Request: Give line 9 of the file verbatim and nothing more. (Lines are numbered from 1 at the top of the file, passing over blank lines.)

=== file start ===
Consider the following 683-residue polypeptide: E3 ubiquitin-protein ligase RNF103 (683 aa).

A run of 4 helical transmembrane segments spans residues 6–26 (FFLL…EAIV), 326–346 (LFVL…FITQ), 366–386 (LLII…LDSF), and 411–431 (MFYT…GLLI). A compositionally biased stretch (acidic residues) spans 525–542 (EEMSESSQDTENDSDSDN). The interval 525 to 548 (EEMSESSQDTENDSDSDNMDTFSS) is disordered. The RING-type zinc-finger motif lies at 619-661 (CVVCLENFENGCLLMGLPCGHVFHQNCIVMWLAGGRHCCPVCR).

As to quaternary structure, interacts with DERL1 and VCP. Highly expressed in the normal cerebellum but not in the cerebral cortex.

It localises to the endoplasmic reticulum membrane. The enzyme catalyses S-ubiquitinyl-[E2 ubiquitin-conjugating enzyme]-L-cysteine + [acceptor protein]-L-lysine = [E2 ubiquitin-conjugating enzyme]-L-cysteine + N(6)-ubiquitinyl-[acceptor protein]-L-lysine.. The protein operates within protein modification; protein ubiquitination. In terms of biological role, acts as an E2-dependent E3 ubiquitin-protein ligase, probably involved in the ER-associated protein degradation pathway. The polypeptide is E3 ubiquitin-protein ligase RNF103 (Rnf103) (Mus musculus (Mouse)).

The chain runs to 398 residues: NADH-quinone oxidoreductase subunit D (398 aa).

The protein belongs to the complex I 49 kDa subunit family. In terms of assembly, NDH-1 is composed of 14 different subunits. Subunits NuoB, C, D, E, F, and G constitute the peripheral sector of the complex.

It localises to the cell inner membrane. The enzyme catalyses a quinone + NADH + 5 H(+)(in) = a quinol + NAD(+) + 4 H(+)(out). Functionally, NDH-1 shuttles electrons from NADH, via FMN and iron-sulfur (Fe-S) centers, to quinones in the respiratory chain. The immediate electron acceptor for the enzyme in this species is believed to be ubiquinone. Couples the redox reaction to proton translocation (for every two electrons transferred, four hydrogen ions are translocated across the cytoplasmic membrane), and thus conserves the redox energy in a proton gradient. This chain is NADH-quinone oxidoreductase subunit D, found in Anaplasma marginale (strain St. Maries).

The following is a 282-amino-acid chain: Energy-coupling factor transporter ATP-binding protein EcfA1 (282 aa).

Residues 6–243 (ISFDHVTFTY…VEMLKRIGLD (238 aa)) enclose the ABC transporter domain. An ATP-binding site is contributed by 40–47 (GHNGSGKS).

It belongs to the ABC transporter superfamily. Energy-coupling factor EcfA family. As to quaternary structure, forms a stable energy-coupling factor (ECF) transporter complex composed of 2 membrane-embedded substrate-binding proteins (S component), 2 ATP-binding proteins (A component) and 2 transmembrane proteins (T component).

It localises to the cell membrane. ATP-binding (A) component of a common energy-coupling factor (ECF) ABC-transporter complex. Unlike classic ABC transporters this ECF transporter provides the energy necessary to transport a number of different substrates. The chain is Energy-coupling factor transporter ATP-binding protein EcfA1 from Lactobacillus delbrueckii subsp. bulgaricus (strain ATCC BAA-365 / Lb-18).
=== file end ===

Residues 6–243 (ISFDHVTFTY…VEMLKRIGLD (238 aa)) enclose the ABC transporter domain. An ATP-binding site is contributed by 40–47 (GHNGSGKS).